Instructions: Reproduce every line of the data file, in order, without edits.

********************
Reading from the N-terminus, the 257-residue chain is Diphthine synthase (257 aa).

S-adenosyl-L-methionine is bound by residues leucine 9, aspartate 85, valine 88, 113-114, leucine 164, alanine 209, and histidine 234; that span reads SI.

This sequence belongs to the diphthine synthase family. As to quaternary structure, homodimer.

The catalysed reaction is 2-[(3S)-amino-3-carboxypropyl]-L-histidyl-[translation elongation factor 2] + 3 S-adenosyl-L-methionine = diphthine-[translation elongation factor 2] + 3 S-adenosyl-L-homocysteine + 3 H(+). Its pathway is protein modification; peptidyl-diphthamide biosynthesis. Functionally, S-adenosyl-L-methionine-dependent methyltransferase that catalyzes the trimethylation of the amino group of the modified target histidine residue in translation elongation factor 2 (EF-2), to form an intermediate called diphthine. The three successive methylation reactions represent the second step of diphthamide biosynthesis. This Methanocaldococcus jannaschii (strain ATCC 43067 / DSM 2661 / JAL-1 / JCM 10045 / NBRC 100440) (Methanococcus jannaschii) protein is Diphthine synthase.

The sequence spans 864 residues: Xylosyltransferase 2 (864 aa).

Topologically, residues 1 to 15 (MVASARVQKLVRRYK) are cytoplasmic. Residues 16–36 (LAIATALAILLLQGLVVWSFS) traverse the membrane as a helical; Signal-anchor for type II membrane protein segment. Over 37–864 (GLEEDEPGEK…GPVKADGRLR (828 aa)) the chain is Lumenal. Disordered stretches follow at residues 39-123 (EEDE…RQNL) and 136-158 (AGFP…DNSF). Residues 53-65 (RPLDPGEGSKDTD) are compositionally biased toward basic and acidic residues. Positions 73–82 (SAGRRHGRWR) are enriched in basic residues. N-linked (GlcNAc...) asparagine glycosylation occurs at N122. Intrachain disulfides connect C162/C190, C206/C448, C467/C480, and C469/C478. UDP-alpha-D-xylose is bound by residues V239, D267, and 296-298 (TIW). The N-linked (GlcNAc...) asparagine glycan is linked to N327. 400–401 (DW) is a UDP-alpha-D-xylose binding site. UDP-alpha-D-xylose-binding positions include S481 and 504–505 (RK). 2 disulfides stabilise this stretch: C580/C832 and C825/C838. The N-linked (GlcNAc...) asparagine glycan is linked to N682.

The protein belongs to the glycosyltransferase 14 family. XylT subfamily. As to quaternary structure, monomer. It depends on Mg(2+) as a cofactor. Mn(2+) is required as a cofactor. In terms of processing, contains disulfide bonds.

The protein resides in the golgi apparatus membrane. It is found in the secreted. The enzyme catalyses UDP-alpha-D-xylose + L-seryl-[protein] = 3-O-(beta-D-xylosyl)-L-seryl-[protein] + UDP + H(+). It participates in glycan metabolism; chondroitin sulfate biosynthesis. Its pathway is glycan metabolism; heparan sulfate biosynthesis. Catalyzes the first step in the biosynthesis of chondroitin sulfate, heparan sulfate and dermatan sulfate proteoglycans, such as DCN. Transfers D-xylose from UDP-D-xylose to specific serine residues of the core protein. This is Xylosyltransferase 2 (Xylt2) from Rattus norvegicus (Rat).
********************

Reading from the N-terminus, the 257-residue chain is Diphthine synthase (257 aa).

S-adenosyl-L-methionine is bound by residues leucine 9, aspartate 85, valine 88, 113-114, leucine 164, alanine 209, and histidine 234; that span reads SI.

This sequence belongs to the diphthine synthase family. As to quaternary structure, homodimer.

The catalysed reaction is 2-[(3S)-amino-3-carboxypropyl]-L-histidyl-[translation elongation factor 2] + 3 S-adenosyl-L-methionine = diphthine-[translation elongation factor 2] + 3 S-adenosyl-L-homocysteine + 3 H(+). Its pathway is protein modification; peptidyl-diphthamide biosynthesis. Functionally, S-adenosyl-L-methionine-dependent methyltransferase that catalyzes the trimethylation of the amino group of the modified target histidine residue in translation elongation factor 2 (EF-2), to form an intermediate called diphthine. The three successive methylation reactions represent the second step of diphthamide biosynthesis. This Methanocaldococcus jannaschii (strain ATCC 43067 / DSM 2661 / JAL-1 / JCM 10045 / NBRC 100440) (Methanococcus jannaschii) protein is Diphthine synthase.

The sequence spans 864 residues: Xylosyltransferase 2 (864 aa).

Topologically, residues 1 to 15 (MVASARVQKLVRRYK) are cytoplasmic. Residues 16–36 (LAIATALAILLLQGLVVWSFS) traverse the membrane as a helical; Signal-anchor for type II membrane protein segment. Over 37–864 (GLEEDEPGEK…GPVKADGRLR (828 aa)) the chain is Lumenal. Disordered stretches follow at residues 39-123 (EEDE…RQNL) and 136-158 (AGFP…DNSF). Residues 53-65 (RPLDPGEGSKDTD) are compositionally biased toward basic and acidic residues. Positions 73–82 (SAGRRHGRWR) are enriched in basic residues. N-linked (GlcNAc...) asparagine glycosylation occurs at N122. Intrachain disulfides connect C162/C190, C206/C448, C467/C480, and C469/C478. UDP-alpha-D-xylose is bound by residues V239, D267, and 296-298 (TIW). The N-linked (GlcNAc...) asparagine glycan is linked to N327. 400–401 (DW) is a UDP-alpha-D-xylose binding site. UDP-alpha-D-xylose-binding positions include S481 and 504–505 (RK). 2 disulfides stabilise this stretch: C580/C832 and C825/C838. The N-linked (GlcNAc...) asparagine glycan is linked to N682.

The protein belongs to the glycosyltransferase 14 family. XylT subfamily. As to quaternary structure, monomer. It depends on Mg(2+) as a cofactor. Mn(2+) is required as a cofactor. In terms of processing, contains disulfide bonds.

The protein resides in the golgi apparatus membrane. It is found in the secreted. The enzyme catalyses UDP-alpha-D-xylose + L-seryl-[protein] = 3-O-(beta-D-xylosyl)-L-seryl-[protein] + UDP + H(+). It participates in glycan metabolism; chondroitin sulfate biosynthesis. Its pathway is glycan metabolism; heparan sulfate biosynthesis. Catalyzes the first step in the biosynthesis of chondroitin sulfate, heparan sulfate and dermatan sulfate proteoglycans, such as DCN. Transfers D-xylose from UDP-D-xylose to specific serine residues of the core protein. This is Xylosyltransferase 2 (Xylt2) from Rattus norvegicus (Rat).